A TV studio (© freie kreation/Shutterstock)

A TV studio (© freie kreation/Shutterstock)

In the recent electoral campaign for the political elections, the staff of the main political parties created their own editorial products, which were then often transmitted and published as they were, without journalistic mediation. Propaganda defeated information

11/05/2021 -  Gentiola Madhi

Albania’s last parliamentary elections were held under exceptional conditions due to COVID-19. With the pandemic restrictions in place, the electoral campaign took place mostly through traditional media and online.

As television remains the first source of information in the country, political parties invested considerable efforts in using domestic channels for their propaganda. Social media campaigning also intensified, with a considerable potential for abuse in terms of ‘shadow party financing’ given the lack of regulation.

Social campaigning exposed concerning dynamics in terms of the role of journalists in monitoring and reporting on the action of political parties, ensuring transparency, and promoting accountability of their political promises.

The way the major political parties approached this campaign shows the attempt to further shrink media space in Albania and encourage propaganda.

Back to the past

Media freedom in Albania has registered a deterioration in the past years due to the constant tension with Prime Minister Edi Rama, way beyond "standard" government’s pressure. According to Transparency International, media freedom today is back to the level of 2013, when the socialists came to power.

During the last electoral campaign, the role of journalists was intentionally marginalised by the major political parties. All of them invested in their own press offices and high-tech media crews to produce and distribute content, ready to be aired as news.

The practice, which recalls the “Kaseta” widespread in the ‘90s, turned media outlets into mere channels for unmediated political propaganda, thus distorting the information system.

While citizens found themselves bombarded by information used by parties to discredit the competition, journalists were prevented from investigating. “Mayor Erion Veliaj led the socialists’ campaign in Tirana District and I never managed to access his agenda to attend any political event”, stated Isa Myzyraj, journalist of Ora News TV. As also recognised by the ODIHR preliminary election monitoring report, there were no televised debates between the party leaders, and the election coverage was saturated with political talk-shows.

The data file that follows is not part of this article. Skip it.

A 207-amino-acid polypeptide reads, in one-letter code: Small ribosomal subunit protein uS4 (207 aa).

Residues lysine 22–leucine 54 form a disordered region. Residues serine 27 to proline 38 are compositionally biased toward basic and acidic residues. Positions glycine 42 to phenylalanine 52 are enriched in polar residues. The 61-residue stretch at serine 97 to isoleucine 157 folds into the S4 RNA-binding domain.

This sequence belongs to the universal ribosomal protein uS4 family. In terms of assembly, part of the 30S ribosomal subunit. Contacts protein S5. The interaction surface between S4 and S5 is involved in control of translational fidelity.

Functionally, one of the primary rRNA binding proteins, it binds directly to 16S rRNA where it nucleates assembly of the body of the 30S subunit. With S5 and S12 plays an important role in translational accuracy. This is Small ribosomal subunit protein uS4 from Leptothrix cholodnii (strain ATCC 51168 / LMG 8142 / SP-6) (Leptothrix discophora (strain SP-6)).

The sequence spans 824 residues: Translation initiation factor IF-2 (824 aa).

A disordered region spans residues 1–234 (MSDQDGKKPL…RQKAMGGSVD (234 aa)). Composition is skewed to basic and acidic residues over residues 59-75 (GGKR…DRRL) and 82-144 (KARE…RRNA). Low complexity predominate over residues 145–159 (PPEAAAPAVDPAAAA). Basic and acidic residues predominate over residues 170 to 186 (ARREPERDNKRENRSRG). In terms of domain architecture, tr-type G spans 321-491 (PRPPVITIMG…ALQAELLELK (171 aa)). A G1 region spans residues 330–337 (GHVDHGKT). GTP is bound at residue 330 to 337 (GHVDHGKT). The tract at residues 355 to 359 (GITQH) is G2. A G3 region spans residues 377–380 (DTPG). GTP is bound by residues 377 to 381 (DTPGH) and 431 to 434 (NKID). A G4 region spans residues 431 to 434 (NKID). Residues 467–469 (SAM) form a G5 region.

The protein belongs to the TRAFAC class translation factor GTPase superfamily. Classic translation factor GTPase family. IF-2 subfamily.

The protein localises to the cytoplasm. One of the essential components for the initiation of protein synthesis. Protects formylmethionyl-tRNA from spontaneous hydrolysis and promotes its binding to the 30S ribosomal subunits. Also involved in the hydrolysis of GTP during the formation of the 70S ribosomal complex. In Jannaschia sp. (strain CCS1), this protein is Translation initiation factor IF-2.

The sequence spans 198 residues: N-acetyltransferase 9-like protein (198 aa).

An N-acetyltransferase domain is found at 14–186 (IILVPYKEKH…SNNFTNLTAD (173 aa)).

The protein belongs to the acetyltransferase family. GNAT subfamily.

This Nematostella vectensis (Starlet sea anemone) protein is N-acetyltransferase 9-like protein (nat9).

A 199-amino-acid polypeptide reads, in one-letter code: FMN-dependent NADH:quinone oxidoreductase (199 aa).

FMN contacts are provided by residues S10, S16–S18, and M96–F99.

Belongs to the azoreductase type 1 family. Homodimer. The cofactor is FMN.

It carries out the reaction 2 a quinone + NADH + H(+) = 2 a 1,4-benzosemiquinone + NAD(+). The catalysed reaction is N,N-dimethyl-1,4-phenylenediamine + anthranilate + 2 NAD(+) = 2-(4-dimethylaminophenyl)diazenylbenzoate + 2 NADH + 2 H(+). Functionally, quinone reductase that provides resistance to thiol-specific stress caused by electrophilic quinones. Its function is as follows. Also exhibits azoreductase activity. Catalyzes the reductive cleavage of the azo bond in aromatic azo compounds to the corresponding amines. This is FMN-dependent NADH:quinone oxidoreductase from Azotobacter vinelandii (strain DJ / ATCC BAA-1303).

Furthermore, during the campaign, the media landscape reflected the extreme political polarisation, with a considerable number of outlets siding with one of the political blocks and turning into a tool in the hands of a given party to attack the counterpart. Party leaders expressed clear preferences on attending selected political talk-shows on the aligned broadcasters only. In general, the attention focused on the leaders rather than the actual issues, significantly restricting the space for unbiased information.

Did journalists surrender to politics?

Several international reports state that editorial policy in Albania is often linked to the owner’s interests and their political affiliation, which in turn exposes journalists to pressure, intimidations, and self-censorship. Furthermore, the government itself often tries to silence critical media voices, as emerged during this campaign with two striking cases.

In mid-April, two journalists of Ora News TV were attacked by the entourage of the mayor of Tirana. “After many attempts, one day I managed to learn the location where mayor Veliaj was campaigning, and once there his bodyguards attacked me physically just because I asked the Mayor a question on a matter of public interest”, stated Myzyraj. “The same happened to my colleague”, he added. The tension between mayor Veliaj and Ora News is publicly known and concerns the outlet’s investigations on construction permits issued by the mayor. Last August, Ora News assets were seized for alleged violations of anti-mafia law – a move that the outlet denounces as an attempt to silence a critical voice. 

Then there is the case of Lapsi.al which, few days before the elections, exposed the existence of a database with sensitive personal data collected illegally by the ruling Socialist Party. With a controversial decision, the Special Structure Against Corruption and Organised Crime (SPAK) ordered the seizing of storage devices and electronic data of Lapsi.al. The European Court of Human Rights (ECHR) immediately reacted by asking for the suspension of the measure on grounds of journalist’s freedom of speech and protection of confidential sources. In early May, the Albanian judiciary heeded to the ECHR’s request.

“Albanian authorities should lead a transparent investigation. It is crucial to allow the media to do their investigative work, protect their sources, but at the same time media must also adhere to ethical codes of conduct”, stated Blerjana Bino from the Safe Journalists Network.

In April, several European associations of journalists stood up for their Albanian colleagues, although the professional integrity of some journalists was questioned at the domestic level. “The propaganda that dominated this electoral campaign is dangerous for the future of media and press freedom, as we – journalists and media outlets – have in most cases broadcast what the party wanted, not what the public cares about”, concluded the interview Myzyraj.


This publication was produced within the Media Freedom Rapid Response (MFRR), co-funded by the European Commission. The contents of this publication are the sole responsibility of Osservatorio Balcani Caucaso Transeuropa and its partners and can in no way be taken to reflect the views of the European Union.

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